December 16th, 2010


After the death of her asshole husband, Alice (Ellen Burstyn) moves to Tucson with her bratty son (Alfred Lutter).  She tries to get a job as a nightclub singer and eventually winds up working at a greasy spoon.  Alice falls in love with one of the customers (Kris Kristofferson) and tries in vain to put her life back together again.   


Alice Doesn’t Live Here Anymore is pretty much a lot of melodramatic piffle punctuated by some decent performances.  Because it’s directed by Martin Scorsese, it at least looks great and features a lot of fancy camerawork.  Basically, it feels like an art house version of a Lifetime Movie.


One of my all time favorite TV shows as a kid was Alice.  Man, that Flo was funny.  I especially liked it when she’d tell the customers to “kiss her grits”.  This flick is actually Alice:  Year One because it shows how Alice came to work at Mel’s Diner.  Except instead of Linda Lavin as Alice, we’ve got the mom from The Exorcist and instead of Polly Holliday as Flo, it’s Laura Dern’s mom.  The other big difference is that it’s not very funny and is mostly depressing.


Even more depressing is that they got a great director like Martin Scorsese to direct what is essentially Alice Begins.  Why would they waste an amazingly talented director on a movie that’s basically an overlong television pilot?  That’s like getting Francis Ford Coppola to direct Chico and the Man:  The Early Years, or Clint Eastwood to direct The Ropers:  The Quickening.


Dolph Lundgren directs and stars as an ex-KGB agent-turned-hitman who tries to balance his family life with his work (READ:  Globetrotting assassinations).  Of course his ex-wife resents him but she quickly changes her tune when Dolph rescues her from some gun-toting hitmen.  Once Dolph figures out who double-crossed him, he sets out to kill the men who attacked his family.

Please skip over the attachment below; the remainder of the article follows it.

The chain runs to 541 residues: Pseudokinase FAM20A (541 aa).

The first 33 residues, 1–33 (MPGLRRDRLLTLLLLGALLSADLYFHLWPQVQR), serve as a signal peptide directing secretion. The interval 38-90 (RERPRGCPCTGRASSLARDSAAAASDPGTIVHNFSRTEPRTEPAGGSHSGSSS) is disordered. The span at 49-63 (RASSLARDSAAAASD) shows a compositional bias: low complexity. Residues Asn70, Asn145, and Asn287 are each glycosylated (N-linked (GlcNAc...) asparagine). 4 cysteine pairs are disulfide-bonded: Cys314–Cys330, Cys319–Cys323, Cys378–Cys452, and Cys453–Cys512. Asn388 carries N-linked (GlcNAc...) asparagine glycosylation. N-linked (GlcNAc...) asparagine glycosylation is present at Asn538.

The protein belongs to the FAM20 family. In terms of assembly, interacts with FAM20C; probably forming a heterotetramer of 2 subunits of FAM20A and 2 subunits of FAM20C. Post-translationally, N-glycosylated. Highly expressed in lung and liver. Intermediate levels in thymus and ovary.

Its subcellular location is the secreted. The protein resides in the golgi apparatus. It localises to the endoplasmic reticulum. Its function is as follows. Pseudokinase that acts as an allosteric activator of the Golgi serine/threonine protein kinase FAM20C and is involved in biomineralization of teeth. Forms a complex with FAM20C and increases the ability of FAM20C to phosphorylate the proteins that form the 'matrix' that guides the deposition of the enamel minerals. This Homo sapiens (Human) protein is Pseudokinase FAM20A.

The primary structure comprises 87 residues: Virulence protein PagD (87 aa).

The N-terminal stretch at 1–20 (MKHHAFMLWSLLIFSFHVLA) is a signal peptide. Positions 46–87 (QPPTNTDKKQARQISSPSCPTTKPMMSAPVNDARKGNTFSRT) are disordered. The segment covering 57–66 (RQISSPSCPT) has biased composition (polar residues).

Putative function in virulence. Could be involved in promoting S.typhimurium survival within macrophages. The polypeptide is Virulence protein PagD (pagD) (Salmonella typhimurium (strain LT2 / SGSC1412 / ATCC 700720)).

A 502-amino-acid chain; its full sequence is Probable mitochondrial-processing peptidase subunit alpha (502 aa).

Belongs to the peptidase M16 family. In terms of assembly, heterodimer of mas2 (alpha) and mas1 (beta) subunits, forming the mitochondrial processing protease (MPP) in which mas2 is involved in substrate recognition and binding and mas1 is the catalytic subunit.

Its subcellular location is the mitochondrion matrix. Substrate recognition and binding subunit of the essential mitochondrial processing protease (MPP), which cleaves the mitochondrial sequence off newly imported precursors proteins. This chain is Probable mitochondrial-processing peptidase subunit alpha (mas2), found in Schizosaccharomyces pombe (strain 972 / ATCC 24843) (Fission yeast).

The Killing Machine is a better than middle of the road Dolph Direct-to-DVD actioner that benefits from a solid performance by The Lundgrenator.  In addition to kicking plenty of butt; he handles himself quite well during the domestic scenes too.  Lundgren also does a capable enough job behind the camera and delivers a handful of decent action sequences.  I think my favorite part though came when Dolph impaled some dude’s face into a barbell.  (There’s also a pretty cool part where he sticks a bitch with a pitchfork too.)


I admire Lundgren for trying to graft a more realistic marital relationship into the usual action mix.  Although the rocky relationship between him and his ex-wife helps to set The Killilng Machine apart from the rest of Dolph’s oeuvre, it kinda gets in the way of the fun and will probably diminish the film’s potential rewatchability factor.  It’s definitely no Detention or The Russian Specialist, but it’s still a worthwhile entry in the man’s continuing domination in the Direct-to-DVD action market.


AKA:  Icarus.